As a movie reviewer, we have our favorite genres of movies. Admittedly mine are the apocalyptic or post-apocalyptic stories of mankind adjusting or readjusting to a changed world due to global catastrophe, whether man or nature causes it. My favorites include the ‘Mad Max’ movies with Mel Gibson, the ‘Resident Evil’ movie series starring Milla Jovovich, and my best picture choice for 2009 “The Road”.
Academy Award® winner Denzel Washington stars as a ‘lone warrior’. From the opening sequence we get the telltale signs of a baron wasteland and the familiar ‘nuclear snow’ that indicates the aftermath of a cataclysmic event. All that remains are the remnants of the once orderly, thriving, society we know. The event that tore a hole in the sky and scorched the Earth happened some thirty years ago, resulting in a whole generation who never knew of the advances we had attained as humankind. Think the ‘Mad Max / Resident Evil’ condition of society and you’ll have a clear indication.
We join the ‘lone warrior’ in the midst of his ‘thirty year’ walk from the east to the west coast of what was once America. He encounters marauding groups along the way, in search of food, and other elements of survival, as we learn of his determination to get to the west coast. In his possession is a book, that one ‘pseudo’ leader (Gary Oldman) of a desolate area he controls, believes will give him the power to control, not with the iron hand force he exerts to rule, but by the power of words. The leader is older and has memories of the time so many years before, when one could influence behavior by ideology, and wanted access to the information in a particular book that he believed the ‘lone warrior’ had in his possession. It’s a battle of will and brawn with the determination of the ‘lone warrior’ to complete his journey on one side, and the ‘leader’s’ obsession who will stop at nothing, in his pursuit to possess the knowledge he believes is in ‘the book’.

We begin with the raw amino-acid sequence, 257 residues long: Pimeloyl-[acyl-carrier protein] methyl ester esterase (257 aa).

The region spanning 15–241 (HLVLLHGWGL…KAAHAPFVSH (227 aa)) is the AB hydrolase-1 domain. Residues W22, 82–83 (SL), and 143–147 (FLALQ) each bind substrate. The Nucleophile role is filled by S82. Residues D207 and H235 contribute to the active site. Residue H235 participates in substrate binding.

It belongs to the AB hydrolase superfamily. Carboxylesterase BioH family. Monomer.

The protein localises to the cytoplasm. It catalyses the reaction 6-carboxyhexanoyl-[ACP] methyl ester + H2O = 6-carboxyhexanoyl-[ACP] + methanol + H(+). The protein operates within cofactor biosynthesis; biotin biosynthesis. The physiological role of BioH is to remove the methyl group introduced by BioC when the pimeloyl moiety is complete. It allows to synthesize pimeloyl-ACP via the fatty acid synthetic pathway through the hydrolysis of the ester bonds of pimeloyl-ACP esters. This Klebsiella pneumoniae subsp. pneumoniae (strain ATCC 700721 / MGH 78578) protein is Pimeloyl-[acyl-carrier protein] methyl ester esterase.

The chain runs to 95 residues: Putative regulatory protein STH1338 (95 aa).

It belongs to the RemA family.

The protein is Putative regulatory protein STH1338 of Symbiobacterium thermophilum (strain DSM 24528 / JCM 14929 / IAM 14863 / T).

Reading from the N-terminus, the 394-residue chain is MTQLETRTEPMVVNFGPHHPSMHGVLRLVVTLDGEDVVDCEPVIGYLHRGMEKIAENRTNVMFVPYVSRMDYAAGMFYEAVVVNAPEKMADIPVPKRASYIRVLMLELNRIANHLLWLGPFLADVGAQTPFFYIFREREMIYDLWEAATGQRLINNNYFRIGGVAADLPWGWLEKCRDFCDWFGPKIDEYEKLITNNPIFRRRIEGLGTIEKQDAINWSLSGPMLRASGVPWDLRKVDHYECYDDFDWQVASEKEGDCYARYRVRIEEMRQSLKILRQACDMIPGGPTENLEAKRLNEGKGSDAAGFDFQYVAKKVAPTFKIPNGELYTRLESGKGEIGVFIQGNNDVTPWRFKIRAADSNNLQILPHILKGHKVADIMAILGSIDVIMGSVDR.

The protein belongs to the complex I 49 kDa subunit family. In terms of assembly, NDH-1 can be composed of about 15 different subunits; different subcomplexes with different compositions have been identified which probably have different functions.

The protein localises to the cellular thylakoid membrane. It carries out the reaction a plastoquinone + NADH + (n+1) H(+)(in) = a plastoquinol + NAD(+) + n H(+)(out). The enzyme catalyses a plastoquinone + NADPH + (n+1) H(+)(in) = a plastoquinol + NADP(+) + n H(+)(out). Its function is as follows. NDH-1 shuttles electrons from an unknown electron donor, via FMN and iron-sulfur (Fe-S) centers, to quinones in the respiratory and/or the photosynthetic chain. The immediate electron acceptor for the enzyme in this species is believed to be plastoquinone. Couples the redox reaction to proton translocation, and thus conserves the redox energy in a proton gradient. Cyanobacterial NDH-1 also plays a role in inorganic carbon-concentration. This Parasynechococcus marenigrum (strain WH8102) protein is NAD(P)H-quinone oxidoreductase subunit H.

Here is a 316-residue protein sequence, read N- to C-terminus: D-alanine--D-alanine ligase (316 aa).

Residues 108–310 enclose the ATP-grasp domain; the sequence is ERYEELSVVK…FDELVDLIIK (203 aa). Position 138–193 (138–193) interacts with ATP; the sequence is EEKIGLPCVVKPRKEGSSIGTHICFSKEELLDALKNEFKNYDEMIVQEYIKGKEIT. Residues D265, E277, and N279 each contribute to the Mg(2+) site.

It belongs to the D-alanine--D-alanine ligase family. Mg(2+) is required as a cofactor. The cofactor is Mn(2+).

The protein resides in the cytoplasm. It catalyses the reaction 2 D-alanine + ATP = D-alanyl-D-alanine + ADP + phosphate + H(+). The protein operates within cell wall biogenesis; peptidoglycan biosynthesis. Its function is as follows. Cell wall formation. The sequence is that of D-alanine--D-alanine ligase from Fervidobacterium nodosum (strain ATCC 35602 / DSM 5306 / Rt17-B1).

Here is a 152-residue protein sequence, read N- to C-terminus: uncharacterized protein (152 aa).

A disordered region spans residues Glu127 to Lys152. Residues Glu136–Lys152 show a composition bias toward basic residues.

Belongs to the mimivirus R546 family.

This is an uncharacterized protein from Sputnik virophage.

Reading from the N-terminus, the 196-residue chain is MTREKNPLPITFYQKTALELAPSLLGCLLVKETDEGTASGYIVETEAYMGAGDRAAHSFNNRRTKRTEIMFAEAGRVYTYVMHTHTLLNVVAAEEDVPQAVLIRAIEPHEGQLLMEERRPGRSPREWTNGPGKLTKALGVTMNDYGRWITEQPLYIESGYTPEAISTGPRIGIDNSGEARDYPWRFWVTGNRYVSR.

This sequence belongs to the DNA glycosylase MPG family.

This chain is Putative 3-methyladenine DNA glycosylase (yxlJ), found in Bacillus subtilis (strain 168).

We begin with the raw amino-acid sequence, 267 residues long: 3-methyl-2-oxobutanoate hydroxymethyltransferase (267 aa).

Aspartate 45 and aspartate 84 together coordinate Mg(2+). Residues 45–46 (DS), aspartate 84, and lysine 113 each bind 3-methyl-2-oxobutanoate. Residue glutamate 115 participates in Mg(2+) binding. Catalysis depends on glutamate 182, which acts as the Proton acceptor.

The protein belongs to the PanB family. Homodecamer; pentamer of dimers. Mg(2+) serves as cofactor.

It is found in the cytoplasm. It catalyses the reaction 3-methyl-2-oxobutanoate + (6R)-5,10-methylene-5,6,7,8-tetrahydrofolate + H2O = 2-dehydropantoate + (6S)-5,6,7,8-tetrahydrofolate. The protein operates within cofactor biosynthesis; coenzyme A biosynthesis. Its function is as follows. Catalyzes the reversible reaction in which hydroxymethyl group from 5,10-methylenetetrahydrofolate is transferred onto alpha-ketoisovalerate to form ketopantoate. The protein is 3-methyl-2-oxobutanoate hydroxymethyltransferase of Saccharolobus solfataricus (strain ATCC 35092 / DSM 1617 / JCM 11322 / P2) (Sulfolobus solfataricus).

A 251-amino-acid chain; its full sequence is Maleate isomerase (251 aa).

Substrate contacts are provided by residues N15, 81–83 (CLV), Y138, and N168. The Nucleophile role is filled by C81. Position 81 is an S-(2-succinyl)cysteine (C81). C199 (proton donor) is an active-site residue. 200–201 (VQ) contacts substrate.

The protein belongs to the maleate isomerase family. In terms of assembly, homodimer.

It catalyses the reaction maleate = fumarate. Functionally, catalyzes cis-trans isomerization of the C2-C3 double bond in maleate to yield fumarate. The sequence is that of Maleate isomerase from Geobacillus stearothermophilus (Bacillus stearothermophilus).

“The Book of Eli” is a compelling film with layers of ‘food’ for thought when one thinks of the controlling factors in our lives today, that are based on ideologies, and the primary tool used to exert that control: “Words”…
I had the experience of working with director twin brothers, Albert and Allen Hughes, on “Dead Presidents” (1995) who are now stepping into the mainstream with their latest action/thriller, “The Book of Eli”. The cinematography got my attention, with a sepia tone washed out look at the start, which ever slowly, brightened to rich color, as the ‘lone warrior’ was getting closer to his destination. The scenic design, wardrobe, props, and other visual elements followed suit in the same fashion, which gives the viewer a psychological sense of hope as the ‘lone warrior’ neared his destination, nice touch. The action sequences are well staged and well placed, so, if it’s an action/thriller you want, you have it. Looking for a story with merit and mankind’s will to survive catastrophe with “mind, body, and spirit” in tact, it’s the underlying story. And Denzel Washington continues to mesmerize, add action actor to his impressive body of work!
Starring Denzel Washington, Gary Oldman, Mila Kunis, Ray Stevenson, and Jennifer Beals.
Directed by Albert Hughes and Allen Hughes; written by Gary Whitta; Warner Bros. Pictures release. Rated R for some brutal violence, and language. Runtime: 118 minutes.